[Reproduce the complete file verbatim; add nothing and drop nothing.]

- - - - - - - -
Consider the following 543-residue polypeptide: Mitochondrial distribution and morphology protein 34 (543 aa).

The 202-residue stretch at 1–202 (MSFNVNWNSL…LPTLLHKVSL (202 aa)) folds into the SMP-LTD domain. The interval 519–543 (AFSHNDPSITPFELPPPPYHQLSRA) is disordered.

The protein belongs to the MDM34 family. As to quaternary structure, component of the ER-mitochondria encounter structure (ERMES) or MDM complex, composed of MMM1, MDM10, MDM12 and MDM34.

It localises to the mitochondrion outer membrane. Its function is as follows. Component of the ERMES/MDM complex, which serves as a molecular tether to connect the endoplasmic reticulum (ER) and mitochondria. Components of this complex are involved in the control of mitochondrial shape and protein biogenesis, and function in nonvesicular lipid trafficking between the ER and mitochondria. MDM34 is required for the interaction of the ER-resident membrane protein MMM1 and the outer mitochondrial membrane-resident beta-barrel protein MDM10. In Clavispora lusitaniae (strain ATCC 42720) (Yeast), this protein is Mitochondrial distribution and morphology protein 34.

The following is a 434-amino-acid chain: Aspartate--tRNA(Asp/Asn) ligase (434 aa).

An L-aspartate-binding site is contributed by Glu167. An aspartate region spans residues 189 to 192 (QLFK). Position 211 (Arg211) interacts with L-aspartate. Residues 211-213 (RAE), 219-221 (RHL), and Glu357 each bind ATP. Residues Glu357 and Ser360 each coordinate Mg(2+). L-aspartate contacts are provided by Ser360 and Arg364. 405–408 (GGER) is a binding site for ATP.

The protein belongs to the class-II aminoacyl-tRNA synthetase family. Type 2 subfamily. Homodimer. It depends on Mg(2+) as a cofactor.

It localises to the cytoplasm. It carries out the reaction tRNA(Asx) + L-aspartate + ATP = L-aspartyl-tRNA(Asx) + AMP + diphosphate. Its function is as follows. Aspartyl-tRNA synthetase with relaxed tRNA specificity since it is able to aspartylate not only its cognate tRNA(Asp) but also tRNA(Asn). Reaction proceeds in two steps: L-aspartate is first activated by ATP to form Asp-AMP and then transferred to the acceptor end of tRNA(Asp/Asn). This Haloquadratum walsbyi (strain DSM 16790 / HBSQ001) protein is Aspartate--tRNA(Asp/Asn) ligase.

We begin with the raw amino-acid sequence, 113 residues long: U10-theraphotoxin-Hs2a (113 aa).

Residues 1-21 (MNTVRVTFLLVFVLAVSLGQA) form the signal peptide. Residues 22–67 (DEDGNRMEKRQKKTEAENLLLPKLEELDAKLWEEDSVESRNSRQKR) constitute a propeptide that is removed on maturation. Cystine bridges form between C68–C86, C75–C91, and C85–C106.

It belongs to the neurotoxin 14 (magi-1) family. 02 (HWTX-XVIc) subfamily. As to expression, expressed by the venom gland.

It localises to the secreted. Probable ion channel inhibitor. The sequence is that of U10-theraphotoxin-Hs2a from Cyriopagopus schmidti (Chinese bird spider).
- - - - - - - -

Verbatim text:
Consider the following 543-residue polypeptide: Mitochondrial distribution and morphology protein 34 (543 aa).

The 202-residue stretch at 1–202 (MSFNVNWNSL…LPTLLHKVSL (202 aa)) folds into the SMP-LTD domain. The interval 519–543 (AFSHNDPSITPFELPPPPYHQLSRA) is disordered.

The protein belongs to the MDM34 family. As to quaternary structure, component of the ER-mitochondria encounter structure (ERMES) or MDM complex, composed of MMM1, MDM10, MDM12 and MDM34.

It localises to the mitochondrion outer membrane. Its function is as follows. Component of the ERMES/MDM complex, which serves as a molecular tether to connect the endoplasmic reticulum (ER) and mitochondria. Components of this complex are involved in the control of mitochondrial shape and protein biogenesis, and function in nonvesicular lipid trafficking between the ER and mitochondria. MDM34 is required for the interaction of the ER-resident membrane protein MMM1 and the outer mitochondrial membrane-resident beta-barrel protein MDM10. In Clavispora lusitaniae (strain ATCC 42720) (Yeast), this protein is Mitochondrial distribution and morphology protein 34.

The following is a 434-amino-acid chain: Aspartate--tRNA(Asp/Asn) ligase (434 aa).

An L-aspartate-binding site is contributed by Glu167. An aspartate region spans residues 189 to 192 (QLFK). Position 211 (Arg211) interacts with L-aspartate. Residues 211-213 (RAE), 219-221 (RHL), and Glu357 each bind ATP. Residues Glu357 and Ser360 each coordinate Mg(2+). L-aspartate contacts are provided by Ser360 and Arg364. 405–408 (GGER) is a binding site for ATP.

The protein belongs to the class-II aminoacyl-tRNA synthetase family. Type 2 subfamily. Homodimer. It depends on Mg(2+) as a cofactor.

It localises to the cytoplasm. It carries out the reaction tRNA(Asx) + L-aspartate + ATP = L-aspartyl-tRNA(Asx) + AMP + diphosphate. Its function is as follows. Aspartyl-tRNA synthetase with relaxed tRNA specificity since it is able to aspartylate not only its cognate tRNA(Asp) but also tRNA(Asn). Reaction proceeds in two steps: L-aspartate is first activated by ATP to form Asp-AMP and then transferred to the acceptor end of tRNA(Asp/Asn). This Haloquadratum walsbyi (strain DSM 16790 / HBSQ001) protein is Aspartate--tRNA(Asp/Asn) ligase.

We begin with the raw amino-acid sequence, 113 residues long: U10-theraphotoxin-Hs2a (113 aa).

Residues 1-21 (MNTVRVTFLLVFVLAVSLGQA) form the signal peptide. Residues 22–67 (DEDGNRMEKRQKKTEAENLLLPKLEELDAKLWEEDSVESRNSRQKR) constitute a propeptide that is removed on maturation. Cystine bridges form between C68–C86, C75–C91, and C85–C106.

It belongs to the neurotoxin 14 (magi-1) family. 02 (HWTX-XVIc) subfamily. As to expression, expressed by the venom gland.

It localises to the secreted. Probable ion channel inhibitor. The sequence is that of U10-theraphotoxin-Hs2a from Cyriopagopus schmidti (Chinese bird spider).